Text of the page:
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Veenapani Chawla
Admission: 9 , reduced 7
together with “Sakuntala”:
14 , concessions 10
26.09.2003 - 27.09.2003
Hinduism, myth, tradition
Presented by: Adishakti Laboratory for Theatre Art Research

An interpretation of the myths surrounding the birth of the god Ganapati, driven by a perfect percussion arrangement. According to tradition, women created Ganapati out of clay in the form of an elephant. Hand-drums tie together the performance, supplemented – and ironically contrasted – by sticks and a saxophone.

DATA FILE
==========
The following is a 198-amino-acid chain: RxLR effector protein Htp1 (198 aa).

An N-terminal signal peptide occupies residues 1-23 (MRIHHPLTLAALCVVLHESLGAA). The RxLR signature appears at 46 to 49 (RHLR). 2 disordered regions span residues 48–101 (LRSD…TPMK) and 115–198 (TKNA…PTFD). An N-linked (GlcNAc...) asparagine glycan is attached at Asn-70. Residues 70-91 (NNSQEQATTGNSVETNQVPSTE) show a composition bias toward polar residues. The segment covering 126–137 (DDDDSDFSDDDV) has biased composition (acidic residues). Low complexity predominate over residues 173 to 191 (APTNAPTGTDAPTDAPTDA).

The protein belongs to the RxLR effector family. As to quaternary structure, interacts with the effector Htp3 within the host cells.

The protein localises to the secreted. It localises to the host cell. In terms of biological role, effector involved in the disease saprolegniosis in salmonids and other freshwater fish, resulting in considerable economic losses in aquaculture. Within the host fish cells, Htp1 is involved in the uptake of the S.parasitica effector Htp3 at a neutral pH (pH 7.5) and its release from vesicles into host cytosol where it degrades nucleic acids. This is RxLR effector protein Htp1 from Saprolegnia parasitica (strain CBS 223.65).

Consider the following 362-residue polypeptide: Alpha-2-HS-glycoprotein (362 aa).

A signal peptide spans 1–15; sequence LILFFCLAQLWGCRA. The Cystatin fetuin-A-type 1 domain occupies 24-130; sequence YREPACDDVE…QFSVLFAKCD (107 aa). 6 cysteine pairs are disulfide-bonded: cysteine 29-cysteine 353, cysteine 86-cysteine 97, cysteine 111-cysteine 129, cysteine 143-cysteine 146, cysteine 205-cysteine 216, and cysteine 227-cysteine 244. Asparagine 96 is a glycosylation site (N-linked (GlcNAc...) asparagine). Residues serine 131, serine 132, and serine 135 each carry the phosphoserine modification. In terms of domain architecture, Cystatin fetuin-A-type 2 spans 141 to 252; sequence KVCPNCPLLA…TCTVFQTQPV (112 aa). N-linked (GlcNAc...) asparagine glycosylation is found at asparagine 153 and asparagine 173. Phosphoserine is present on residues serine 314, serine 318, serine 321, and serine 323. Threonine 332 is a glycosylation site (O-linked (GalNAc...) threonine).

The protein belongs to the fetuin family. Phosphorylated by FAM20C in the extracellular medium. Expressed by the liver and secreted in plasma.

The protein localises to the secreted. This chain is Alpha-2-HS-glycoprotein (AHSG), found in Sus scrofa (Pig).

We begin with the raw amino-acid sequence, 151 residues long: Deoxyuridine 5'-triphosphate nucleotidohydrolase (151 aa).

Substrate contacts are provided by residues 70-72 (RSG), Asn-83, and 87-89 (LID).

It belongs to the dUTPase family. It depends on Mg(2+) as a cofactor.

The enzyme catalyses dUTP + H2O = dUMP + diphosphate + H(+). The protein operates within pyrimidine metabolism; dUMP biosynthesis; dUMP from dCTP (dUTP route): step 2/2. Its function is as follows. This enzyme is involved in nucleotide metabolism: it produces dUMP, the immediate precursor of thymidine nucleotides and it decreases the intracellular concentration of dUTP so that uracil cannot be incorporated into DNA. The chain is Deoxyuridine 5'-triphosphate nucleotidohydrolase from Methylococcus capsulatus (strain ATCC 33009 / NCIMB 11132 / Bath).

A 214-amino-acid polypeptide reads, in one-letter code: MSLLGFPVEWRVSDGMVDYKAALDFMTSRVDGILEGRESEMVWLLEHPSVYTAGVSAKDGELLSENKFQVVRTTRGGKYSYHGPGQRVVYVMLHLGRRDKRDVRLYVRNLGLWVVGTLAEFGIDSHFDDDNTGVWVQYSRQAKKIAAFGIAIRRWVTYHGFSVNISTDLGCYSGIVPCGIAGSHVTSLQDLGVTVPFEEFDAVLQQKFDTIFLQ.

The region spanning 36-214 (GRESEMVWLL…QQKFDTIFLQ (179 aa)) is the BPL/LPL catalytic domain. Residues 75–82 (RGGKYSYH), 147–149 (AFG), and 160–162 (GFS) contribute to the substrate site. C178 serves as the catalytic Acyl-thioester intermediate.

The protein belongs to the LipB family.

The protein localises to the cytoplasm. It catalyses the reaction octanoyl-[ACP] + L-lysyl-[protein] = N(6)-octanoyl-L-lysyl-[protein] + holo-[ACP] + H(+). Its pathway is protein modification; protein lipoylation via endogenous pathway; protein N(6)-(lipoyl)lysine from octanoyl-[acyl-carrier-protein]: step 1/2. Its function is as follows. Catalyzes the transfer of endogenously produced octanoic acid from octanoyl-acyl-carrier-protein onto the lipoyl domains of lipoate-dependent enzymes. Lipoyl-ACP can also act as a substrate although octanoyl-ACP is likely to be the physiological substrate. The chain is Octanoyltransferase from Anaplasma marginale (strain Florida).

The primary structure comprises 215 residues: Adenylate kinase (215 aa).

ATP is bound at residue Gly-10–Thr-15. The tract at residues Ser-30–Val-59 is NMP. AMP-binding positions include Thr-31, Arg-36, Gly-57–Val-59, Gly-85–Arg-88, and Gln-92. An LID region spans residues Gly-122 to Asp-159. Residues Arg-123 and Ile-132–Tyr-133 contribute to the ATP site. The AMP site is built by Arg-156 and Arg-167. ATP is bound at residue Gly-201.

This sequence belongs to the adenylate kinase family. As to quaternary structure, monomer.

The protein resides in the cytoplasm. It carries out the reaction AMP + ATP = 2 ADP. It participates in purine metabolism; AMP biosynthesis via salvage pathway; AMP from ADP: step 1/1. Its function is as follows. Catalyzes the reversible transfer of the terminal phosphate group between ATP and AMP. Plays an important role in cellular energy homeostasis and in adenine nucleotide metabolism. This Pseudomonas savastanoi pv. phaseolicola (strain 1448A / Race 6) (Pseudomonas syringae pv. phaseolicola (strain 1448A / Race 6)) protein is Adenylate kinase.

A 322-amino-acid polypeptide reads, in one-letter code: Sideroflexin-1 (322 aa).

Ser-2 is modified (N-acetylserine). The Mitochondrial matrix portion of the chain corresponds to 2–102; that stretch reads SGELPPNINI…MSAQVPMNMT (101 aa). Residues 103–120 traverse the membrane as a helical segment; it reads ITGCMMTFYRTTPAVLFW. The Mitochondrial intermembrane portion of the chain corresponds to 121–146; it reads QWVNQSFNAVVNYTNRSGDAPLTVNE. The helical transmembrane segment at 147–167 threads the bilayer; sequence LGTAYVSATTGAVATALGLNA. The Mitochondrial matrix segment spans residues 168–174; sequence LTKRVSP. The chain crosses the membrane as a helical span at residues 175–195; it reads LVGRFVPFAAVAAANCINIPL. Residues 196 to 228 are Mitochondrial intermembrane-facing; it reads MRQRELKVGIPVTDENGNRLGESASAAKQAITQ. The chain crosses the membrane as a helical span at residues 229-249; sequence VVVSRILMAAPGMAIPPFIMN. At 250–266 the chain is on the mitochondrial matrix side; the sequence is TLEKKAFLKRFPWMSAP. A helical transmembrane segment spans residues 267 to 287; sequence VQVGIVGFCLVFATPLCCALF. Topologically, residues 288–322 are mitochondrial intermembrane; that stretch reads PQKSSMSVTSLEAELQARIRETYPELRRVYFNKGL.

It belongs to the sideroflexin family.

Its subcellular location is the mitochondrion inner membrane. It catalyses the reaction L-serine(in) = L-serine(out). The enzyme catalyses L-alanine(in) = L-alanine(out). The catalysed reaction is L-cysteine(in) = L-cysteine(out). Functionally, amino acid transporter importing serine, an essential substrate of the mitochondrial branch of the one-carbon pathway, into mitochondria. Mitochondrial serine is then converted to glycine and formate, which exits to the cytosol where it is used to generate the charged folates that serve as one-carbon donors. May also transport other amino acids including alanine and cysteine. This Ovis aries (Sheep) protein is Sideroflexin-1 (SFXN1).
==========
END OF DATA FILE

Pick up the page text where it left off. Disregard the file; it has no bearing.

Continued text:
In a ritual act, a group of craftsmen create a new image of Ganapati, represented by a small drum. They take part in the accompanying festival, and Ganapati takes the form of an elephant – the saxophone comes in. The ceremony culminates in a solemn sea burial for the figure. Next year the celebration will be repeated. The thinking expressed in this cycle stands in contrast to a central myth of the Occident, the Oedipus myth which posits that tradition is unavoidably destroyed by the New. On the contrary, the circular form of the Ganapati myth symbolizes the perspective of developing the New out of tradition.